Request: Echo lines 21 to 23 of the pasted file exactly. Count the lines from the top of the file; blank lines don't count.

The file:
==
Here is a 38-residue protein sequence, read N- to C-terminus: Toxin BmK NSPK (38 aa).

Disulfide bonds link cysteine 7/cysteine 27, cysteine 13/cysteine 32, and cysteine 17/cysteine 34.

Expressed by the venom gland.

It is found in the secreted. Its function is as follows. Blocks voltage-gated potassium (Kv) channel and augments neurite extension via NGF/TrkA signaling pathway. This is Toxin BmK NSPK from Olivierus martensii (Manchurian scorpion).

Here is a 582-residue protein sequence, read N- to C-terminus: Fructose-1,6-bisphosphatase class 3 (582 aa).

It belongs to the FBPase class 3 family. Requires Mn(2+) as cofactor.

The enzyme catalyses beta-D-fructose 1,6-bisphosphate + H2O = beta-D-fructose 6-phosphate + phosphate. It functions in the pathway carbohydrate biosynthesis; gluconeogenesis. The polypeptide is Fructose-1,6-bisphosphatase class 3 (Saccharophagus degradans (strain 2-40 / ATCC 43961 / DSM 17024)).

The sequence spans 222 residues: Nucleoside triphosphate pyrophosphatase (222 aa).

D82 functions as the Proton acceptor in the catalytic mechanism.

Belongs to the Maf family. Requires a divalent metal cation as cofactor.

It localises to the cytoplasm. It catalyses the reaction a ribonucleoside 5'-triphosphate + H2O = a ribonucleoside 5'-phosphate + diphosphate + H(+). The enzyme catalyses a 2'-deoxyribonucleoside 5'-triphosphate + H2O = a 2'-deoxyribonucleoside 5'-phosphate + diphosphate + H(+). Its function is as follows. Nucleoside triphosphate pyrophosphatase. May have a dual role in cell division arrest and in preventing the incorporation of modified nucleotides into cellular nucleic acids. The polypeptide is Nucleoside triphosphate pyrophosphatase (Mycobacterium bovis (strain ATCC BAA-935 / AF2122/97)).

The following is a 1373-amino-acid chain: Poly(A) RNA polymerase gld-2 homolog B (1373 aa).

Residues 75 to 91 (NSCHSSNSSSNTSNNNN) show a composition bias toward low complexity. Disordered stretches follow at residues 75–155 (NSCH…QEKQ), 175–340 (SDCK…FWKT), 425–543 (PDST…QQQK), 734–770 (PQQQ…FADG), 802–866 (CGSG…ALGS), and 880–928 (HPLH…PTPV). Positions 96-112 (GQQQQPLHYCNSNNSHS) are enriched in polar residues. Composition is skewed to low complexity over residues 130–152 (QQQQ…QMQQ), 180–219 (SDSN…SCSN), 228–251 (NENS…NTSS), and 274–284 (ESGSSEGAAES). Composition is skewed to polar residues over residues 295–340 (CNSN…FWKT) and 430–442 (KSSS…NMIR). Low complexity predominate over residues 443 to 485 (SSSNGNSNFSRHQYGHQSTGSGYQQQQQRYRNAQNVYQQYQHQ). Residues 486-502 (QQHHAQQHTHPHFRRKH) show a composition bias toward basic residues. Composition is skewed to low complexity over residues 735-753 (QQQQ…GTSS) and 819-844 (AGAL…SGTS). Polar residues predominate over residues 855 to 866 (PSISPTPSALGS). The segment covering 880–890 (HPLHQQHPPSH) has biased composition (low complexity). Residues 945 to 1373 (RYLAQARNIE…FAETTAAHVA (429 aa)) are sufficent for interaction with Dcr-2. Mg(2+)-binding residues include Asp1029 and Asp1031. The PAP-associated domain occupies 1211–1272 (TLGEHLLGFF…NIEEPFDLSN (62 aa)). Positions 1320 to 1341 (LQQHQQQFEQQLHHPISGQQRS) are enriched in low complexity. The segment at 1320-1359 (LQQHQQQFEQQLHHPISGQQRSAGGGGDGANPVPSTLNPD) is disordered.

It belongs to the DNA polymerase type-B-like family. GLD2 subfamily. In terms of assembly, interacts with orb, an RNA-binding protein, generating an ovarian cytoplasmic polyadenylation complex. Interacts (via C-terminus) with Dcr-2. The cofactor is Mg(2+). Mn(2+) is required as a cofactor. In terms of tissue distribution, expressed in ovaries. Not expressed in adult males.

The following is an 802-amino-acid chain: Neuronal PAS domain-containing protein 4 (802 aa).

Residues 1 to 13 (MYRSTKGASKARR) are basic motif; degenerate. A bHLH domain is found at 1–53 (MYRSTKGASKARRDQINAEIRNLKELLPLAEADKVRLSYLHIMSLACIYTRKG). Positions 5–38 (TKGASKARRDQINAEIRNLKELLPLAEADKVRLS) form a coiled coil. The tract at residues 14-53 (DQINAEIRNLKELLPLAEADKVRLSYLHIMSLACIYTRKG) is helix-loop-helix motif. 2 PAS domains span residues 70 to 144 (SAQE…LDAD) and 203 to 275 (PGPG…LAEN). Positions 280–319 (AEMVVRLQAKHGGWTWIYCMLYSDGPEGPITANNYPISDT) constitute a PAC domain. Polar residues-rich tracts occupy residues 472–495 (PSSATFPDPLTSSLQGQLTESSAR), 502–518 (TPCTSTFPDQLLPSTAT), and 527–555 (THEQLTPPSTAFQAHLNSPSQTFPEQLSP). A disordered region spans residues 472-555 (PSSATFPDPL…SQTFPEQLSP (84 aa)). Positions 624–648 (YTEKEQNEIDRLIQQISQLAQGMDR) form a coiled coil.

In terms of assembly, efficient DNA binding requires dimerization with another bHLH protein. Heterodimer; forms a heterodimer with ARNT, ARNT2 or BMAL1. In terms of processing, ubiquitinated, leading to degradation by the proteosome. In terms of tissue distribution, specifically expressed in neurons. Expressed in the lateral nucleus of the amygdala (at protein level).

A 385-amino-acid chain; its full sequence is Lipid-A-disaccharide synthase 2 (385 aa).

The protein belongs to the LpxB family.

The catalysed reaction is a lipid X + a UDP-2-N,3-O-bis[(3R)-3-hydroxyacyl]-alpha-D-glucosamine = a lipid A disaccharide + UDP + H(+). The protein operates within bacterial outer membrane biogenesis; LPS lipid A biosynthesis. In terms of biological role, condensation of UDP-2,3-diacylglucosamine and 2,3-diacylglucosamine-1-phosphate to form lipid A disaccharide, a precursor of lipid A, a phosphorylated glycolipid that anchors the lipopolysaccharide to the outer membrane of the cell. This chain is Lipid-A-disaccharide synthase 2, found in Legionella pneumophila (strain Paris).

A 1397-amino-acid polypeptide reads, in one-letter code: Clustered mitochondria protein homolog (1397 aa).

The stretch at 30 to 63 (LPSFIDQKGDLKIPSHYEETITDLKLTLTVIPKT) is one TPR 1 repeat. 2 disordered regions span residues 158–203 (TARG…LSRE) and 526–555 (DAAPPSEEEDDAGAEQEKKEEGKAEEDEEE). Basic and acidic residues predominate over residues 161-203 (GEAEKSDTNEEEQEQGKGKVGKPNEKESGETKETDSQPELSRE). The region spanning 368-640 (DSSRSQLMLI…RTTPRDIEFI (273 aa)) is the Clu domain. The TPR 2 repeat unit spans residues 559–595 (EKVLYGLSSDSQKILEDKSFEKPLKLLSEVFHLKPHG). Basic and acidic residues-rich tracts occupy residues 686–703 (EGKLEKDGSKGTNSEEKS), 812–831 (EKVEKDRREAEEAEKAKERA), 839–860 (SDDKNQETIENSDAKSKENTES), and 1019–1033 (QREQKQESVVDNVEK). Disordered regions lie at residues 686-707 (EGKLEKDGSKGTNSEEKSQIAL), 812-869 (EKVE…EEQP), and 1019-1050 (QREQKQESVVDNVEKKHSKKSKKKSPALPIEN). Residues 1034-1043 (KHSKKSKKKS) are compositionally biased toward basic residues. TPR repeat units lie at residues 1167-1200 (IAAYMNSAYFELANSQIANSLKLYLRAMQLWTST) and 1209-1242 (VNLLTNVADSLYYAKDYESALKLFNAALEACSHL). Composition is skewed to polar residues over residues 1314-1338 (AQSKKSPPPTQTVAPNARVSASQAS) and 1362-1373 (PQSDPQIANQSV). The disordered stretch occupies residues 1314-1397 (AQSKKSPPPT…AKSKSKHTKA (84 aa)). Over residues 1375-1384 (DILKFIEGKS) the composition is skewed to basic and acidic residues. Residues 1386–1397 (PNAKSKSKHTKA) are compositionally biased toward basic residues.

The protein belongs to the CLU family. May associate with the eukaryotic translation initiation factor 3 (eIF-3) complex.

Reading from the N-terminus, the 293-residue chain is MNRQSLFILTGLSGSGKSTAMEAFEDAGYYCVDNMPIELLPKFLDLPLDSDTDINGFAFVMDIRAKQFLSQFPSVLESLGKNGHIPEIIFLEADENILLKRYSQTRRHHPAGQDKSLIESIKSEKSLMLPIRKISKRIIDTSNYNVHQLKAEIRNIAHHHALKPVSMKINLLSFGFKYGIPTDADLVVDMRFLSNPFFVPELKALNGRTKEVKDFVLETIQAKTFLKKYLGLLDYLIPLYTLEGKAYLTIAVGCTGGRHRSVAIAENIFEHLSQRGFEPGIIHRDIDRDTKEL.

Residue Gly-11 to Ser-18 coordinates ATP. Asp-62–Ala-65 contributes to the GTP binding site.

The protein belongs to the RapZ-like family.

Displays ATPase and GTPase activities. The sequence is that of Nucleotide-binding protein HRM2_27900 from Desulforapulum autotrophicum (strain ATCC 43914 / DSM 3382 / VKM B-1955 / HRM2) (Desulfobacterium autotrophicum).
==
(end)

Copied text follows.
A 1397-amino-acid polypeptide reads, in one-letter code: Clustered mitochondria protein homolog (1397 aa).

The stretch at 30 to 63 (LPSFIDQKGDLKIPSHYEETITDLKLTLTVIPKT) is one TPR 1 repeat. 2 disordered regions span residues 158–203 (TARG…LSRE) and 526–555 (DAAPPSEEEDDAGAEQEKKEEGKAEEDEEE). Basic and acidic residues predominate over residues 161-203 (GEAEKSDTNEEEQEQGKGKVGKPNEKESGETKETDSQPELSRE). The region spanning 368-640 (DSSRSQLMLI…RTTPRDIEFI (273 aa)) is the Clu domain. The TPR 2 repeat unit spans residues 559–595 (EKVLYGLSSDSQKILEDKSFEKPLKLLSEVFHLKPHG). Basic and acidic residues-rich tracts occupy residues 686–703 (EGKLEKDGSKGTNSEEKS), 812–831 (EKVEKDRREAEEAEKAKERA), 839–860 (SDDKNQETIENSDAKSKENTES), and 1019–1033 (QREQKQESVVDNVEK). Disordered regions lie at residues 686-707 (EGKLEKDGSKGTNSEEKSQIAL), 812-869 (EKVE…EEQP), and 1019-1050 (QREQKQESVVDNVEKKHSKKSKKKSPALPIEN). Residues 1034-1043 (KHSKKSKKKS) are compositionally biased toward basic residues. TPR repeat units lie at residues 1167-1200 (IAAYMNSAYFELANSQIANSLKLYLRAMQLWTST) and 1209-1242 (VNLLTNVADSLYYAKDYESALKLFNAALEACSHL). Composition is skewed to polar residues over residues 1314-1338 (AQSKKSPPPTQTVAPNARVSASQAS) and 1362-1373 (PQSDPQIANQSV). The disordered stretch occupies residues 1314-1397 (AQSKKSPPPT…AKSKSKHTKA (84 aa)). Over residues 1375-1384 (DILKFIEGKS) the composition is skewed to basic and acidic residues. Residues 1386–1397 (PNAKSKSKHTKA) are compositionally biased toward basic residues.

The protein belongs to the CLU family. May associate with the eukaryotic translation initiation factor 3 (eIF-3) complex.